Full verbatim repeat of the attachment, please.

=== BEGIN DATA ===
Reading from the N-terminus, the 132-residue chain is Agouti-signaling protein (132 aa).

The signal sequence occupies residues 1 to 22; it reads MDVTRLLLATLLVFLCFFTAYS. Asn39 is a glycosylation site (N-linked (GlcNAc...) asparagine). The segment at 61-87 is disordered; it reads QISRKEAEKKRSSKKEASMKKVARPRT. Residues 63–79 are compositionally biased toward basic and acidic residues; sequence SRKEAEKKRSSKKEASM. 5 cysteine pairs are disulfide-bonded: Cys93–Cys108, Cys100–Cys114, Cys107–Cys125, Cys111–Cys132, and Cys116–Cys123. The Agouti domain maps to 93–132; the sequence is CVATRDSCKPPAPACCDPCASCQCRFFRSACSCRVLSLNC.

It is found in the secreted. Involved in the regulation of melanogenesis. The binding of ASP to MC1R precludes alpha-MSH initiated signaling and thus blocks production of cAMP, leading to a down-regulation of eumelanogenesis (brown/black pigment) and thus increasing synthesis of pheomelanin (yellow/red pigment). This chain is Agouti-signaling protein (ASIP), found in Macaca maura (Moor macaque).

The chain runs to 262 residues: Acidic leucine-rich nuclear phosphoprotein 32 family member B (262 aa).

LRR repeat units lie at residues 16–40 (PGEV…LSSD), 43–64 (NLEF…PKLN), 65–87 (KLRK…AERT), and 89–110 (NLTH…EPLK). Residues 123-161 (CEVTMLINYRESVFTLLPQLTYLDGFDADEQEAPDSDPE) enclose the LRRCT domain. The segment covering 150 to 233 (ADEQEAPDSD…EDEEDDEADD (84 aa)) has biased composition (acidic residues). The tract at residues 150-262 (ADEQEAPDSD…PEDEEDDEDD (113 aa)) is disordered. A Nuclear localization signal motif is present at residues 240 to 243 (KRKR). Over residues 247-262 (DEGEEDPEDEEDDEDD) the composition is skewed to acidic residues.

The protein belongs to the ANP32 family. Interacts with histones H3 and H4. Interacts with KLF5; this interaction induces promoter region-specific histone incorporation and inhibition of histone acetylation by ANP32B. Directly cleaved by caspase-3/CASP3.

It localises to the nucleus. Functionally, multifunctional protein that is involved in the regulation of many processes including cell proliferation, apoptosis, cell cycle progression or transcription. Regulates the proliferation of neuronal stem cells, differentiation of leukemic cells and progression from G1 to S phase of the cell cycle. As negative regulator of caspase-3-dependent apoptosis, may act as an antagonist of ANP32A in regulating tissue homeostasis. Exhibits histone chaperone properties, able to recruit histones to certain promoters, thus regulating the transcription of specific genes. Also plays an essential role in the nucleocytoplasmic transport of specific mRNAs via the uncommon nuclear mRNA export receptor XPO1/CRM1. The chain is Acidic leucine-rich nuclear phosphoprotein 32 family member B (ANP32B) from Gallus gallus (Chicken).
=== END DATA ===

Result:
Reading from the N-terminus, the 132-residue chain is Agouti-signaling protein (132 aa).

The signal sequence occupies residues 1 to 22; it reads MDVTRLLLATLLVFLCFFTAYS. Asn39 is a glycosylation site (N-linked (GlcNAc...) asparagine). The segment at 61-87 is disordered; it reads QISRKEAEKKRSSKKEASMKKVARPRT. Residues 63–79 are compositionally biased toward basic and acidic residues; sequence SRKEAEKKRSSKKEASM. 5 cysteine pairs are disulfide-bonded: Cys93–Cys108, Cys100–Cys114, Cys107–Cys125, Cys111–Cys132, and Cys116–Cys123. The Agouti domain maps to 93–132; the sequence is CVATRDSCKPPAPACCDPCASCQCRFFRSACSCRVLSLNC.

It is found in the secreted. Involved in the regulation of melanogenesis. The binding of ASP to MC1R precludes alpha-MSH initiated signaling and thus blocks production of cAMP, leading to a down-regulation of eumelanogenesis (brown/black pigment) and thus increasing synthesis of pheomelanin (yellow/red pigment). This chain is Agouti-signaling protein (ASIP), found in Macaca maura (Moor macaque).

The chain runs to 262 residues: Acidic leucine-rich nuclear phosphoprotein 32 family member B (262 aa).

LRR repeat units lie at residues 16–40 (PGEV…LSSD), 43–64 (NLEF…PKLN), 65–87 (KLRK…AERT), and 89–110 (NLTH…EPLK). Residues 123-161 (CEVTMLINYRESVFTLLPQLTYLDGFDADEQEAPDSDPE) enclose the LRRCT domain. The segment covering 150 to 233 (ADEQEAPDSD…EDEEDDEADD (84 aa)) has biased composition (acidic residues). The tract at residues 150-262 (ADEQEAPDSD…PEDEEDDEDD (113 aa)) is disordered. A Nuclear localization signal motif is present at residues 240 to 243 (KRKR). Over residues 247-262 (DEGEEDPEDEEDDEDD) the composition is skewed to acidic residues.

The protein belongs to the ANP32 family. Interacts with histones H3 and H4. Interacts with KLF5; this interaction induces promoter region-specific histone incorporation and inhibition of histone acetylation by ANP32B. Directly cleaved by caspase-3/CASP3.

It localises to the nucleus. Functionally, multifunctional protein that is involved in the regulation of many processes including cell proliferation, apoptosis, cell cycle progression or transcription. Regulates the proliferation of neuronal stem cells, differentiation of leukemic cells and progression from G1 to S phase of the cell cycle. As negative regulator of caspase-3-dependent apoptosis, may act as an antagonist of ANP32A in regulating tissue homeostasis. Exhibits histone chaperone properties, able to recruit histones to certain promoters, thus regulating the transcription of specific genes. Also plays an essential role in the nucleocytoplasmic transport of specific mRNAs via the uncommon nuclear mRNA export receptor XPO1/CRM1. The chain is Acidic leucine-rich nuclear phosphoprotein 32 family member B (ANP32B) from Gallus gallus (Chicken).